I know of no greater entreaty for the Church than the heart of Christ in John 17:

    John 17:1   Jesus spoke these things; and lifting up His eyes to heaven, He said, “Father, the hour has come; glorify Your Son, that the Son may glorify You, 2 even as You gave Him authority over all flesh, that to all whom You have given Him, He may give eternal life. 3 “This is eternal life, that they may know You, the only true God, and Jesus Christ whom You have sent. 4 “I glorified You on the earth, having accomplished the work which You have given Me to do. 5 “Now, Father, glorify Me together with Yourself, with the glory which I had with You before the world was.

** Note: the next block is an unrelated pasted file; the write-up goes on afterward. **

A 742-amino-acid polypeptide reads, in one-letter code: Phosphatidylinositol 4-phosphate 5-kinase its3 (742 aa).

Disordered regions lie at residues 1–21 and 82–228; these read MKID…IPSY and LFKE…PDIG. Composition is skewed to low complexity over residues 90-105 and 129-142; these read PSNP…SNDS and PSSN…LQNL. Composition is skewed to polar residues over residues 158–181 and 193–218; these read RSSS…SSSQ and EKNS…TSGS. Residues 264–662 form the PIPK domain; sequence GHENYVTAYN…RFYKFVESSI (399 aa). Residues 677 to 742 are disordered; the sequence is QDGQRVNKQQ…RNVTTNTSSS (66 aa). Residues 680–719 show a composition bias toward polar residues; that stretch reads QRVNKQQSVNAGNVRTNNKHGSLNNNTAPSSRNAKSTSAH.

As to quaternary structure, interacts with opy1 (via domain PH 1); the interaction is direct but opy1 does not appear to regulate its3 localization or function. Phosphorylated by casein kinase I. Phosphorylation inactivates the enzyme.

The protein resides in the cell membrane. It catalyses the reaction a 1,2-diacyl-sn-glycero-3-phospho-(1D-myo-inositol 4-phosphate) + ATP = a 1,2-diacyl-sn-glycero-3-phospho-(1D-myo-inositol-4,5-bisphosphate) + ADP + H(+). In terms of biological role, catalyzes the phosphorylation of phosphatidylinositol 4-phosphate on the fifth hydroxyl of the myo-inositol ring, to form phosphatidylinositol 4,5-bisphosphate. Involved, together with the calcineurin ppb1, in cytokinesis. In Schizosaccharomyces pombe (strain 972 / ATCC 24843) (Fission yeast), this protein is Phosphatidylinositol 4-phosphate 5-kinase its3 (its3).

John 17:6   “I have manifested Your name to the men whom You gave Me out of the world; they were Yours and You gave them to Me, and they have kept Your word. 7 “Now they have come to know that everything You have given Me is from You; 8 for the words which You gave Me I have given to them; and they received them and truly understood that I came forth from You, and they believed that You sent Me. 9 “I ask on their behalf; I do not ask on behalf of the world, but of those whom You have given Me; for they are Yours; 10 and all things that are Mine are Yours, and Yours are Mine; and I have been glorified in them. 11 “I am no longer in the world; and yet they themselves are in the world, and I come to You. Holy Father, keep them in Your name, the name which You have given Me, that they may be one even as We are. 12 “While I was with them, I was keeping them in Your name which You have given Me; and I guarded them and not one of them perished but the son of perdition, so that the Scripture would be fulfilled. 13 “But now I come to You; and these things I speak in the world so that they may have My joy made full in themselves. 14 “I have given them Your word; and the world has hated them, because they are not of the world, even as I am not of the world. 15 “I do not ask You to take them out of the world, but to keep them from the evil one. 16 “They are not of the world, even as I am not of the world. 17 “Sanctify them in the truth; Your word is truth. 18 “As You sent Me into the world, I also have sent them into the world. 19 “For their sakes I sanctify Myself, that they themselves also may be sanctified in truth.